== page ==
wool for sustainable fashion

Sustainable clothing in fashion and how we can recognise it more easily

Join the movement to ensure clothing is manufactured with consideration for the environment, social responsibility and ethical labour practices.

The fashion industry is one of the world’s biggest that has a bad rep; the production of textiles over many years has had such a negative impact on our planet. Making the positive move towards sustainable fashion means a shift in using more eco-friendly materials such as organic cotton, hemp, bamboo, Tencel, and other recycled materials.

Not only do we need to use more sustainable materials, we need to ensure fair labour practices, safe working conditions, and fair wages for workers involved in the production process as well as avoiding child labour and doing more to support workers’ rights.

Supporting local artisans and small-scale manufacturers can help reduce carbon emissions associated with long-distance shipping and support local economies and these smaller retailers are often more transparent in their production and buying processes. Brands that are committed to sustainability often provide information about their supply chain, production line, and the materials they use and this helps environmentally-aware consumers make better buying choices. Even using eco-friendly packaging materials and adopting efficient transportation methods can further reduce the environmental impact of the fashion industry. A popular choice in some smaller boutique stores is the pre-loved section; this concept emphasises recycling, upcycling, and reusing clothing and textiles with the aim of extending the lifespan of clothing and reducing waste.

Vegan and cruelty-free options are now more widely available and these garments are produced avoiding the use of any animal products in clothing, such as leather, wool, or silk, and opting for alternative, cruelty-free materials. But how do we know what we are buying is legitimately environmentally-conscious?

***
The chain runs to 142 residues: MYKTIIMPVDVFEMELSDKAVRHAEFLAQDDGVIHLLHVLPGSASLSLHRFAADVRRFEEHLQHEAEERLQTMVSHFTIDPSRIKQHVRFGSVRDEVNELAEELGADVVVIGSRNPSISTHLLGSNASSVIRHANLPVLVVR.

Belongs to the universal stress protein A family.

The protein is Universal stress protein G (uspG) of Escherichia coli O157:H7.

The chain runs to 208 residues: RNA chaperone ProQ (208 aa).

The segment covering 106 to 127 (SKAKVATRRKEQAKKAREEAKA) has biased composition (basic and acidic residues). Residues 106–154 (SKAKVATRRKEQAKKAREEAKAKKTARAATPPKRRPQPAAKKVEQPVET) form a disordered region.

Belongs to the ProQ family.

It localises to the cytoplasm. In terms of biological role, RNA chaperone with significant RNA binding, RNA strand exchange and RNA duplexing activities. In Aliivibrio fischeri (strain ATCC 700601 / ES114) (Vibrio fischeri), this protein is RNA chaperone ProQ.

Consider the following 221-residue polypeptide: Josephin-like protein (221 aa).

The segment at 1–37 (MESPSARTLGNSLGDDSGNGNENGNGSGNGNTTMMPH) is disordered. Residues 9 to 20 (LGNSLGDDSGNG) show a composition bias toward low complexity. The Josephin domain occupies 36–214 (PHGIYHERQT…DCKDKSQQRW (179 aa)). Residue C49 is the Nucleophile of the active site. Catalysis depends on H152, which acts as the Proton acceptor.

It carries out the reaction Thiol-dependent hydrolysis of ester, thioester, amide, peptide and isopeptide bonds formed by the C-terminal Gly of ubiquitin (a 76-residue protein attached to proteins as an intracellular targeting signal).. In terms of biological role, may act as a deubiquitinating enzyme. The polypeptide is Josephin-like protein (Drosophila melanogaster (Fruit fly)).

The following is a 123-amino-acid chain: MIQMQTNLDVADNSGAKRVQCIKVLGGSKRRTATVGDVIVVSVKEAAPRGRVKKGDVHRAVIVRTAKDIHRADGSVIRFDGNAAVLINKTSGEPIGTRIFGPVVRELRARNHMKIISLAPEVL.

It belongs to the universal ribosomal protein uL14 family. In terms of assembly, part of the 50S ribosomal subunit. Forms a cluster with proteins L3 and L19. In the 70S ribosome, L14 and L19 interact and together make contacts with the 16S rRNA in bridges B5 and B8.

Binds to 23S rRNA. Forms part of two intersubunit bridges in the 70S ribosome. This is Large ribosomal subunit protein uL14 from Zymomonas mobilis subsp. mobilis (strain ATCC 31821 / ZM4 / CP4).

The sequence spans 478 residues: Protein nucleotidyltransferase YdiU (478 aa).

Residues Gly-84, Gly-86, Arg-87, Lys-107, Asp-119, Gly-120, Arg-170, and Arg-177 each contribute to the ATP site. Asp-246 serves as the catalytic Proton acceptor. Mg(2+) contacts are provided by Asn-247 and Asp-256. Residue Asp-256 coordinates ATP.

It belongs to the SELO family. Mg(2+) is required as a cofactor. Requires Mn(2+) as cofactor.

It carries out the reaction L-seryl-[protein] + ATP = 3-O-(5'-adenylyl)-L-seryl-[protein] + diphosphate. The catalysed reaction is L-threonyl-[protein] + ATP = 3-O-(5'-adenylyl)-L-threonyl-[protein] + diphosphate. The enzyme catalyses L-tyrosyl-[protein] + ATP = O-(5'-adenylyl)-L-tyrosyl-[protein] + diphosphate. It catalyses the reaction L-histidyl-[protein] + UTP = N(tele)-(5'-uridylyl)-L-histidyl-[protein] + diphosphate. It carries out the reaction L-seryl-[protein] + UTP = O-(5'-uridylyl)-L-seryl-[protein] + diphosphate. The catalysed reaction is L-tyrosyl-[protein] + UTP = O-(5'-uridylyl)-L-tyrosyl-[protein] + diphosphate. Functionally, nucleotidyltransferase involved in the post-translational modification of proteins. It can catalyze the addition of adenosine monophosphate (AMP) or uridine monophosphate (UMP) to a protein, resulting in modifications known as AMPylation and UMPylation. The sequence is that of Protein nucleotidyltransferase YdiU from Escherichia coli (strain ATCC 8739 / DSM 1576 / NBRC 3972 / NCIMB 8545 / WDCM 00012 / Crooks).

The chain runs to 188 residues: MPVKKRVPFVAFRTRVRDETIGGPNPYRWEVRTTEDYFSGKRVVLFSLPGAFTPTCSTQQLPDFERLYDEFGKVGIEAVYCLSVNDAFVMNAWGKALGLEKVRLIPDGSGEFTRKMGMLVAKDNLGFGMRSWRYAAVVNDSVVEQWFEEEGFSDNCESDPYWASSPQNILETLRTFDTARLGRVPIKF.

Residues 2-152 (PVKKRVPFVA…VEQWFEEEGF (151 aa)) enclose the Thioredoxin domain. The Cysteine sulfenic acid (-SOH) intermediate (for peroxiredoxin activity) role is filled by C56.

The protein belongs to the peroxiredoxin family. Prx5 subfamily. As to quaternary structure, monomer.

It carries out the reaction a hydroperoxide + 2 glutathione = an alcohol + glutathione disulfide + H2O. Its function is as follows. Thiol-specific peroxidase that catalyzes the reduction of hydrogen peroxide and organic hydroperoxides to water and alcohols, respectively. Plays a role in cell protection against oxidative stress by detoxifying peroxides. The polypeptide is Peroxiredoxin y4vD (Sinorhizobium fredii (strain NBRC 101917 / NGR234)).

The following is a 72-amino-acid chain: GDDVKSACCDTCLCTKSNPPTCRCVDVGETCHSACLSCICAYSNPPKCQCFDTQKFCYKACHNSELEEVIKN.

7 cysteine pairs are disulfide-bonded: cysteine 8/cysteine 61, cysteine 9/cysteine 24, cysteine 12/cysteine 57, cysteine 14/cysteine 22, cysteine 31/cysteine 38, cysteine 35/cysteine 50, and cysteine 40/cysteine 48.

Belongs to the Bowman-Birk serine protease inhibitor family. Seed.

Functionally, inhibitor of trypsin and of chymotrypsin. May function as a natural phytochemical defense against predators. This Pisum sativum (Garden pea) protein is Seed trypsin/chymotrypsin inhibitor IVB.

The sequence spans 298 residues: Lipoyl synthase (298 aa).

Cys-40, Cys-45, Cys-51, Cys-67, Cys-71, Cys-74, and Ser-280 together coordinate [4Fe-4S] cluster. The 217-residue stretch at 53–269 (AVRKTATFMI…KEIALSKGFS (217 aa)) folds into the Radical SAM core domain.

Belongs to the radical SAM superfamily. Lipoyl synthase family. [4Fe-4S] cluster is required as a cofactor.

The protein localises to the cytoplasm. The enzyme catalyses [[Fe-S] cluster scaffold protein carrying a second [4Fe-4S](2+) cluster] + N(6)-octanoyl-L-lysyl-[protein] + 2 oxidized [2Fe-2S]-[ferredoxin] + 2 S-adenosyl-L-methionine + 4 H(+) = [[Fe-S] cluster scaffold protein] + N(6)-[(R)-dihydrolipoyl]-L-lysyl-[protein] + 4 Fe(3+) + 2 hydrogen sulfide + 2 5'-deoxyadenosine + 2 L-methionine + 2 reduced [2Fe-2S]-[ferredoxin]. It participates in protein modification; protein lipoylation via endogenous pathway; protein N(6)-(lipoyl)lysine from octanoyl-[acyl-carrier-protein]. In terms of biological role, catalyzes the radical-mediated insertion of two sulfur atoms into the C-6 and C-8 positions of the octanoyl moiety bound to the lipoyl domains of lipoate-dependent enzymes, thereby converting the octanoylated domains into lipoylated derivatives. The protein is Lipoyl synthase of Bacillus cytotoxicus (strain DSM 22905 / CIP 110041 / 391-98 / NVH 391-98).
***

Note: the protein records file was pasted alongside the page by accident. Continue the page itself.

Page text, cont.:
In the UK, there are several certifications and standards that are recognised when it comes to ethical fashion and these help consumers identify brands and products that adhere to specific ethical and sustainability criteria, such as:recycled-clothing-bins

The Fair Trade Certification ensures that producers in developing countries receive fair wages and work in safe conditions. It covers a range of products, including clothing and textiles.

The Global Organic Textile Standard (GOTS) applies to textiles that contain a minimum of 70% organic fibres. It ensures environmentally and socially responsible production from the harvesting of raw materials all the way through to the labelling of the final product.

The Soil Association Organic Standard is a UK-based organisation that offers certification for organic products, including textiles. This standard covers the entire supply chain, ensuring that organic fibres are grown and processed sustainably.

The EU Ecolabel is a voluntary label awarded to products with a reduced environmental impact throughout their life cycle and covers various product categories, including textiles and clothing.

The PETA-Approved Vegan Certification is awarded to fashion brands and products that do not use any animal-derived materials, ensuring that they are entirely vegan and cruelty-free.

Whilst the Fair Wear Foundation is not a certification, it is an organisation that works with brands to improve working conditions in their supply chains. Brands that are members of the Fair Wear Foundation commit to implementing ethical working practices.

Primarily focused on leather, the Leather Working Group (LWG) assesses and certifies the environmental compliance and performance capabilities of leather manufacturers ensuring ethical practice.

The Better Cotton Initiative (BCI) is a global organisation, not specifically for the UK, that works to make cotton production more sustainable and is recognised worldwide and includes brands that operate in the UK.

When shopping for more sustainable clothing, look out for the products and brands that carry one or more of these certifications or are affiliated with organisations promoting ethical and sustainable practices. Be mindful that while certifications are important, they are just one aspect of a brand’s commitment to ethical fashion and beware of ‘greenwashing’ tactics.

The team here at Recycled Clothing Banks are doing all we can to keep textiles out of landfill and educate consumers on how to make better buying decisions when it comes to sustainable materials.

recycled clothing bin

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